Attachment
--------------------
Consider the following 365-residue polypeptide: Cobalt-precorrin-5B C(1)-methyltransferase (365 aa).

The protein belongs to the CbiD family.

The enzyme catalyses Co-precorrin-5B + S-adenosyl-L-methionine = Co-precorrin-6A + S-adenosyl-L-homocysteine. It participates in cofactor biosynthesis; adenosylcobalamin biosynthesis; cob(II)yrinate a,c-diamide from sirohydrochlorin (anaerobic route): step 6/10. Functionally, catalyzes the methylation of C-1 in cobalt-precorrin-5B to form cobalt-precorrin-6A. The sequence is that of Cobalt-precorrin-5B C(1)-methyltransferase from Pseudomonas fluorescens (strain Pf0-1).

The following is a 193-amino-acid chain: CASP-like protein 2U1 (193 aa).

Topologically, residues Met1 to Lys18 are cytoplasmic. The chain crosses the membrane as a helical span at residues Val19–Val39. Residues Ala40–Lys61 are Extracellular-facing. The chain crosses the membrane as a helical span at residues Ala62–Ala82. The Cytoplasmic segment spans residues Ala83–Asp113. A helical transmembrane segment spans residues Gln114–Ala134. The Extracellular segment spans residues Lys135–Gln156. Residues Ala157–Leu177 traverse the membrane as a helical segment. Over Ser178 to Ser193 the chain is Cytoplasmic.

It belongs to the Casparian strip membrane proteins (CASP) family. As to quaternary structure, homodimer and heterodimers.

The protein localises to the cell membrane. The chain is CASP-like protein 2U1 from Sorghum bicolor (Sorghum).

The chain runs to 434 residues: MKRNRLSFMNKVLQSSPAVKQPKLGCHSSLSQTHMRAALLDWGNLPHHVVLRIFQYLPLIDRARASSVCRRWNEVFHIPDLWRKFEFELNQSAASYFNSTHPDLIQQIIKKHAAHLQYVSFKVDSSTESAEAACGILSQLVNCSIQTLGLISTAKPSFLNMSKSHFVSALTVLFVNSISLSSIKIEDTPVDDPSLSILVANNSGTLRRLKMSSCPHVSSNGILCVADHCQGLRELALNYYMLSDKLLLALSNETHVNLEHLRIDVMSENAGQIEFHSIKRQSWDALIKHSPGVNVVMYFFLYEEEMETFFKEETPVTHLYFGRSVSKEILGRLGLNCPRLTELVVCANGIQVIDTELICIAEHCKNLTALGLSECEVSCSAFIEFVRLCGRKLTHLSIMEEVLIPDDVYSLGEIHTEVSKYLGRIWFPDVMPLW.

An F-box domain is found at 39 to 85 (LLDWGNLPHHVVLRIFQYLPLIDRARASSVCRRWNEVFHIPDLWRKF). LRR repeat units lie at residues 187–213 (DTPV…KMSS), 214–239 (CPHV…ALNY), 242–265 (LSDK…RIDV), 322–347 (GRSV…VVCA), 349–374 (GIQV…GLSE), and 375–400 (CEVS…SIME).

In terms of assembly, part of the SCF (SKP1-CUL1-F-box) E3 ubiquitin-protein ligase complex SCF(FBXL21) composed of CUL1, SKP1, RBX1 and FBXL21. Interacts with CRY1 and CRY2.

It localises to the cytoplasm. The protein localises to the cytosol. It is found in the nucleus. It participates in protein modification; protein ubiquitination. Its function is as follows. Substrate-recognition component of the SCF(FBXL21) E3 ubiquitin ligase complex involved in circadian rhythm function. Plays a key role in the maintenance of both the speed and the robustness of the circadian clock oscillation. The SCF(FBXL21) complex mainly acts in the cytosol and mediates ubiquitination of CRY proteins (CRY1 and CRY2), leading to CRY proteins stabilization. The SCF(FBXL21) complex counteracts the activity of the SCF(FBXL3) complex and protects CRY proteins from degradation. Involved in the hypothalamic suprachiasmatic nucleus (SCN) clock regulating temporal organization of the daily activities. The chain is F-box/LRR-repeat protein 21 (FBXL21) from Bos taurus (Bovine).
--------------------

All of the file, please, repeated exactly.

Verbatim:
Consider the following 365-residue polypeptide: Cobalt-precorrin-5B C(1)-methyltransferase (365 aa).

The protein belongs to the CbiD family.

The enzyme catalyses Co-precorrin-5B + S-adenosyl-L-methionine = Co-precorrin-6A + S-adenosyl-L-homocysteine. It participates in cofactor biosynthesis; adenosylcobalamin biosynthesis; cob(II)yrinate a,c-diamide from sirohydrochlorin (anaerobic route): step 6/10. Functionally, catalyzes the methylation of C-1 in cobalt-precorrin-5B to form cobalt-precorrin-6A. The sequence is that of Cobalt-precorrin-5B C(1)-methyltransferase from Pseudomonas fluorescens (strain Pf0-1).

The following is a 193-amino-acid chain: CASP-like protein 2U1 (193 aa).

Topologically, residues Met1 to Lys18 are cytoplasmic. The chain crosses the membrane as a helical span at residues Val19–Val39. Residues Ala40–Lys61 are Extracellular-facing. The chain crosses the membrane as a helical span at residues Ala62–Ala82. The Cytoplasmic segment spans residues Ala83–Asp113. A helical transmembrane segment spans residues Gln114–Ala134. The Extracellular segment spans residues Lys135–Gln156. Residues Ala157–Leu177 traverse the membrane as a helical segment. Over Ser178 to Ser193 the chain is Cytoplasmic.

It belongs to the Casparian strip membrane proteins (CASP) family. As to quaternary structure, homodimer and heterodimers.

The protein localises to the cell membrane. The chain is CASP-like protein 2U1 from Sorghum bicolor (Sorghum).

The chain runs to 434 residues: MKRNRLSFMNKVLQSSPAVKQPKLGCHSSLSQTHMRAALLDWGNLPHHVVLRIFQYLPLIDRARASSVCRRWNEVFHIPDLWRKFEFELNQSAASYFNSTHPDLIQQIIKKHAAHLQYVSFKVDSSTESAEAACGILSQLVNCSIQTLGLISTAKPSFLNMSKSHFVSALTVLFVNSISLSSIKIEDTPVDDPSLSILVANNSGTLRRLKMSSCPHVSSNGILCVADHCQGLRELALNYYMLSDKLLLALSNETHVNLEHLRIDVMSENAGQIEFHSIKRQSWDALIKHSPGVNVVMYFFLYEEEMETFFKEETPVTHLYFGRSVSKEILGRLGLNCPRLTELVVCANGIQVIDTELICIAEHCKNLTALGLSECEVSCSAFIEFVRLCGRKLTHLSIMEEVLIPDDVYSLGEIHTEVSKYLGRIWFPDVMPLW.

An F-box domain is found at 39 to 85 (LLDWGNLPHHVVLRIFQYLPLIDRARASSVCRRWNEVFHIPDLWRKF). LRR repeat units lie at residues 187–213 (DTPV…KMSS), 214–239 (CPHV…ALNY), 242–265 (LSDK…RIDV), 322–347 (GRSV…VVCA), 349–374 (GIQV…GLSE), and 375–400 (CEVS…SIME).

In terms of assembly, part of the SCF (SKP1-CUL1-F-box) E3 ubiquitin-protein ligase complex SCF(FBXL21) composed of CUL1, SKP1, RBX1 and FBXL21. Interacts with CRY1 and CRY2.

It localises to the cytoplasm. The protein localises to the cytosol. It is found in the nucleus. It participates in protein modification; protein ubiquitination. Its function is as follows. Substrate-recognition component of the SCF(FBXL21) E3 ubiquitin ligase complex involved in circadian rhythm function. Plays a key role in the maintenance of both the speed and the robustness of the circadian clock oscillation. The SCF(FBXL21) complex mainly acts in the cytosol and mediates ubiquitination of CRY proteins (CRY1 and CRY2), leading to CRY proteins stabilization. The SCF(FBXL21) complex counteracts the activity of the SCF(FBXL3) complex and protects CRY proteins from degradation. Involved in the hypothalamic suprachiasmatic nucleus (SCN) clock regulating temporal organization of the daily activities. The chain is F-box/LRR-repeat protein 21 (FBXL21) from Bos taurus (Bovine).